What you won’t like
What does it say about sharks?
You do learn about the bull shark, and it’s clear Tripwire put care into learning about this species. It’s one of the few species of sharks that can live in fresh and salt water. It’s a voracious eater. It relies on senses besides sight and smell to hunt. But I worry that some will see this as a “sharks are human’s enemies,” when I don’t think that’s the intent. While you do eat a lot of people — my toll must be in nearing 1,000 at this point — you never get a sense that Tripwire is trying to tell you that sharks are bad and worthy of slaughter.
Yet I do feel like Tripwire has lost an opportunity to dig more into the negative effects of shark fishing inside Maneater. I would’ve enjoyed more Easter eggs talking about the predator’s place in the ecosystem, and how humanity is threatening many species of sharks. I would’ve also liked a discussion about the effect super-predators such as this mutant shark can have on ecosystems.
But Maneater isn’t an educational game. It’s about over-the-top humor and eating as many fish, humans, and reptiles as you can find to grow and mutate.
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Storyline triggers need more clarity
More than 16 hours in, I found myself unsure of what to do. A message onscreen told me to fight Scaly Pete, but the story quest queue had nothing in it. The map didn’t show any quest triggers. Turns out I had to do some of the “eat humans” tasks, but Maneater didn’t tell me these are related to attracting Scaly Pete’s attention. I thought this had to do with killing all the bounty hunters. I did, and still, Scaly Pete didn’t appear.
Turns out I had the right idea — kill more humans — I just wasn’t doing so in the right place. I had to eat people in the areas with sidequests for killing humans. I figured it out, and look at that — I got back-to-back Scaly Pete events. But I wish this was more clear.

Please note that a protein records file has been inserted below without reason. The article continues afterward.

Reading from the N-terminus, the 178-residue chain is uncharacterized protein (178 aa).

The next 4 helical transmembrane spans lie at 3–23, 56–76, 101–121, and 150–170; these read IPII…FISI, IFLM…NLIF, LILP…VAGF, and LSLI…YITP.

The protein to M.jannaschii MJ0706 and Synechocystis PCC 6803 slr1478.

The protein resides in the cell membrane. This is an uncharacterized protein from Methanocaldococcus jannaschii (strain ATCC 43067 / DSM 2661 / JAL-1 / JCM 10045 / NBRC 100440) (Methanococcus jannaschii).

Joke may wear thin for some
To enjoy Maneater to its fullest, you gotta buy into the joke — the fun of playing an absurd, mutating shark and eating everything in sight. Now, some are going to buy into this hook, line, and sinker (sorry, I couldn’t resist). But I can imagine how others either won’t get it or tire of this humor after a while. And that’s OK! I have a hard time finishing action-adventures and shooters — I just get bored with them. And some folks might get bored with exploring and eating in Maneater, or they may just tire of the playing the same joke over 20 hours. But I’m not tired of it, and I’d happily play more games like this in the future.
Maneater is unique — tell me the last time you played an open-world RPG as a mutating shark. Its sense of humor winks at you. It’s challenging without being difficult. And it’s hard not to enjoy the absurdity of being an armored shark that can destroy 10 or so boats as hunters are shooting you with automatic rifles and machine guns and throwing TNT at you.
I would’ve liked a bit more clarity on the storyline quests, and it would’ve been nice if Maneater would say a bit more about the imperiled state of sharks in our world. And if you don’t get the joke, you’re not going to get this game.
Otherwise, Maneater is just the thing I’d recommend to folks looking for the kinds of experiences only games can provide.
Maneater is out now on PC (Epic Games Store exclusive for now), PlayStation 4, and Xbox One. It’ll release later this year for Nintendo Switch. The publisher sent GamesBeat an Epic Games Store code for the purposes of this review.
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